Lyndsay Green had been sailing with her husband when a simple slip of the foot as she jumped onto the dock led to a sudden and life-threatening injury. Slamming into a cleat and falling into the water, her first thought was that she had broken ribs, but the reality was much worse.
Fortunately for Green, who was rushed to Royal Jubilee Hospital, her attentive and observant team recognized the severity of the injury: a torn liver. Green was bleeding internally ― so much so that she needed to be transfused with three bags of blood.
“The real asset I had was that they didn’t stop monitoring me,” says Green, who was cared for in the Emergency Department, spent five days in Intensive Care Unit (ICU) and three days in recovery at Royal Jubilee.
The team’s willingness to listen to her observations about both her medical history and symptoms was also key to identifying the injury.
“The care I received at Royal Jubilee was not passive care. I feel I was a full participant in my medical treatment,” Green says.
The care team at Royal Jubilee made the important decision to embolize Lyndsay’s artery, which involved plugging it with tiny platinum coils inserted through a catheter. To perform the complex and life-saving procedure, the team used an interventional angiography system, a piece of sophisticated equipment that allows doctors to see inside blood vessels and organs. That day, the internal bleeding stopped and Lyndsay’s life was saved.
That individualized care continued post-procedure as Green moved to the ICU, where she had fully expected to feel isolated.
“From the beginning, my family was able to come in, I could stay connected and I had full control over my room, curtains, bed, etc. It was them saying, ‘You know what you need and we’re going to support you in that.’”
“All these things are very subtle, but can be so powerful; it really is about being seen as a person, not just a patient,” Lyndsay says. “We know people can be extremely skilled at dealing with the physical side of treatment but if you don’t engage someone’s mind and soul, you have a slower healing process or it doesn’t happen at all. Royal Jubilee Hospital does it just right, and I am forever thankful for that.”
Counting 25 people in her immediate care team, Green – a writer by nature and career – made sure to record their names and positions. From surgeons and nurses to assistants and cleaning staff, “every single one of those people knew what was going on all the time, they were interested in any issues and spoke to me about them,” she says.
“I had a true sense of gratitude that it had taken 25 people and all that expertise to deal with my accident, and I felt an overwhelming need to personally thank every one of them. But it just wasn’t enough.”
Connecting with the Victoria Hospitals Foundation, Green learned about the Caring Spirit program, which provides patients or families the opportunity to recognize a special caregiver, employee, or entire team by making a donation in their name towards priority medical equipment.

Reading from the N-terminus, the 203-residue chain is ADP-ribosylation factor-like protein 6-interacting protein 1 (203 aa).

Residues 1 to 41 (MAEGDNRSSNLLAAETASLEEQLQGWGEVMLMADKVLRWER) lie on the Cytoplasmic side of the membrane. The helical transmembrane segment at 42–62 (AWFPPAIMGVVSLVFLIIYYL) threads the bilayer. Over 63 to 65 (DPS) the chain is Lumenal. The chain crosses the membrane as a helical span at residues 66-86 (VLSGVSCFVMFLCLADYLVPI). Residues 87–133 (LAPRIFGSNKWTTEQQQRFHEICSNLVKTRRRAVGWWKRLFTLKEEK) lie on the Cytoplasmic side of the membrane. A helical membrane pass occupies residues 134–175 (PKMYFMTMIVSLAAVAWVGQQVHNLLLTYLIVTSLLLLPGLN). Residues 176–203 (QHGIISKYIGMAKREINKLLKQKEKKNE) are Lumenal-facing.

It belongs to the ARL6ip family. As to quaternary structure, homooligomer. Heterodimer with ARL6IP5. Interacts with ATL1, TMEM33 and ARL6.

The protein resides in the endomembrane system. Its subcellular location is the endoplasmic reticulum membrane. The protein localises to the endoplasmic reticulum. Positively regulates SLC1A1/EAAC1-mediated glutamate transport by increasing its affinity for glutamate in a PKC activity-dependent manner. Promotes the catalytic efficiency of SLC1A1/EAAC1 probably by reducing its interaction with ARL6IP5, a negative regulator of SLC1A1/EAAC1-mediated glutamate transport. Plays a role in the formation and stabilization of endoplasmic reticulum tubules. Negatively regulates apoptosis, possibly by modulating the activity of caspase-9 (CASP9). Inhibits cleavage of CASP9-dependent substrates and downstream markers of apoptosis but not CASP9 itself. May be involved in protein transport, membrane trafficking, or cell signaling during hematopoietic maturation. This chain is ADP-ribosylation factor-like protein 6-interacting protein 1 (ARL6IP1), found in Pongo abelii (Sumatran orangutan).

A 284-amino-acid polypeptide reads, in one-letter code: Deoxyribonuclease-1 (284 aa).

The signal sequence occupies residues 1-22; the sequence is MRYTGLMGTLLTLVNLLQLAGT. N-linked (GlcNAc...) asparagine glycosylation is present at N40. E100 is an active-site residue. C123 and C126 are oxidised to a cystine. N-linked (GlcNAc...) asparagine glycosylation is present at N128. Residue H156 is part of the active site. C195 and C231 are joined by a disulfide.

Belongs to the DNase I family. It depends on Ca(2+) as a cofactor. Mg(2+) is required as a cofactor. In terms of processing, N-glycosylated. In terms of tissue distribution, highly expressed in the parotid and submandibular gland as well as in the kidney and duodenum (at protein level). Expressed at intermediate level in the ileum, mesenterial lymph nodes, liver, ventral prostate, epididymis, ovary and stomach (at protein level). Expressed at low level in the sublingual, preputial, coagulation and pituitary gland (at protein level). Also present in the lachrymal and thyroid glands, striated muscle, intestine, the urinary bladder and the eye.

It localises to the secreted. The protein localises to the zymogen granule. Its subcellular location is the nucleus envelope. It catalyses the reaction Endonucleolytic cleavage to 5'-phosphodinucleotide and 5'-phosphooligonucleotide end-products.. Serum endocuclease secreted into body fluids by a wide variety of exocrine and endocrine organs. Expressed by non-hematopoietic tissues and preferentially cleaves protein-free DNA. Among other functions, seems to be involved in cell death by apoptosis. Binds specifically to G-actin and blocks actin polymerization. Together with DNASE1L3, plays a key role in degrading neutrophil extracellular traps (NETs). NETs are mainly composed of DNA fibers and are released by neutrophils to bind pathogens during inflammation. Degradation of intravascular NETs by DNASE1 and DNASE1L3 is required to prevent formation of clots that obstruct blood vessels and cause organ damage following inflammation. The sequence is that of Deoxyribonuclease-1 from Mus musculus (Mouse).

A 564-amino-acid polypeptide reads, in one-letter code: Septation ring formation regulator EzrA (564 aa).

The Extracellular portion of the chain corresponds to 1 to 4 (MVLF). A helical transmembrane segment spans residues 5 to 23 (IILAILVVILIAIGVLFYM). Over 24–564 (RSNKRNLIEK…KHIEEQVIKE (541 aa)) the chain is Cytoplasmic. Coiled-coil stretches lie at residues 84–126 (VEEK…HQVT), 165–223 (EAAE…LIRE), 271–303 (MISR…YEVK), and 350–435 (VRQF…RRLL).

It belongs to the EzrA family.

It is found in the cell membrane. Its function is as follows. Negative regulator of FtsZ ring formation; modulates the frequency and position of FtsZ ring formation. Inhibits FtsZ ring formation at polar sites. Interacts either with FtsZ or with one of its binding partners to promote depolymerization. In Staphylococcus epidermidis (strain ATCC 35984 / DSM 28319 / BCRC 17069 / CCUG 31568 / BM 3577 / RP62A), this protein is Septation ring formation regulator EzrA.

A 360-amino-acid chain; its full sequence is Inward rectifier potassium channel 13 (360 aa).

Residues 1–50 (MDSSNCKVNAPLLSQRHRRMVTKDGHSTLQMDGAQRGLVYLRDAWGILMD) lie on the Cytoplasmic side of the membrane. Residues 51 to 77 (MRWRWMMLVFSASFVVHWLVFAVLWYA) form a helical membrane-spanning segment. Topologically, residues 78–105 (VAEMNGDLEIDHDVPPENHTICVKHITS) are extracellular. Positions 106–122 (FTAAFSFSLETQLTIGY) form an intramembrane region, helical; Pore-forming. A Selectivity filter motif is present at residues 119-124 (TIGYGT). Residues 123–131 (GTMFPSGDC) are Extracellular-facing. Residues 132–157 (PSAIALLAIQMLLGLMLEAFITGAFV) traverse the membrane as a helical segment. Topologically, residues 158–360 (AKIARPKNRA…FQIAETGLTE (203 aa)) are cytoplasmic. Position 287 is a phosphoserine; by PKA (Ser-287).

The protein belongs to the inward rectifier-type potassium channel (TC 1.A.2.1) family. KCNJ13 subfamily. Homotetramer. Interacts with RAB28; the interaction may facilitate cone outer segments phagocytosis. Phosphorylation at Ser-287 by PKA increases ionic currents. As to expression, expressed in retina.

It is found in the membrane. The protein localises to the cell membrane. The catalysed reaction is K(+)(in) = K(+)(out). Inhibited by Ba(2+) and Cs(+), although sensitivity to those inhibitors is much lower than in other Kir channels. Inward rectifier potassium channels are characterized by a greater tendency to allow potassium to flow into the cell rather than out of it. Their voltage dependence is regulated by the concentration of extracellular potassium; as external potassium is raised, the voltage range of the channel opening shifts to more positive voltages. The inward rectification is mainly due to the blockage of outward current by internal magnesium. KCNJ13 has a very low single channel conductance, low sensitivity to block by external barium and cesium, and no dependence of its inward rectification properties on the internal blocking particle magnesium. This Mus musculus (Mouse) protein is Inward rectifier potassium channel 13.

“Throughout my care, I saw and I felt just how important a role equipment plays in healthcare. We have the best and brightest teams, and to be able to help and provide them with the tools they need is a privilege.”
A Caring Spirit gift is used in accordance with the donor’s wishes, and attributed towards priority medical equipment that improves care for patients.
More than that, a Caring Spirit gift acknowledges the care received and allows a patient or their family to connect with their caregiver(s) in a meaningful way.
Caregivers recognized as Caring Spirits are always deeply touched. They receive recognition from their supervisors and peers, a special Caring Spirit pin, and a letter of congratulations that doesn’t disclose the amount of the gift. A Caring Spirit certificate is given to the individual or unit manager and displayed if possible — this is a way to remind staff throughout each long day that their work matters and is appreciated.
The Foundation also helped Green meet and personally thank each member of her care team. “I knew a number of my team had never been thanked before, so to be thanked in this way meant so much to them,” Green says. “I wanted to make sure they knew what they meant to me. They saved my life.”
40 per cent of the equipment at Royal Jubilee and Victoria General hospitals is funded by donors to the Victoria Hospitals Foundation. Support from donors lets us purchase equipment sooner and more often, ensuring leading-edge care for patients across Vancouver Island. Much like any technology, hospital equipment changes quickly. Ensuring our caregivers have tools of the highest quality means our Vancouver Island patients can continue to receive excellent care.
If you would like to recognize the exceptional care for your or a loved one received at the Royal Jubilee or Victoria General hospitals, nominate a Caring Spirit online, call 250-519-1750 or mail to Wilson Block, 1952 Bay St., Victoria, V8R 1J8.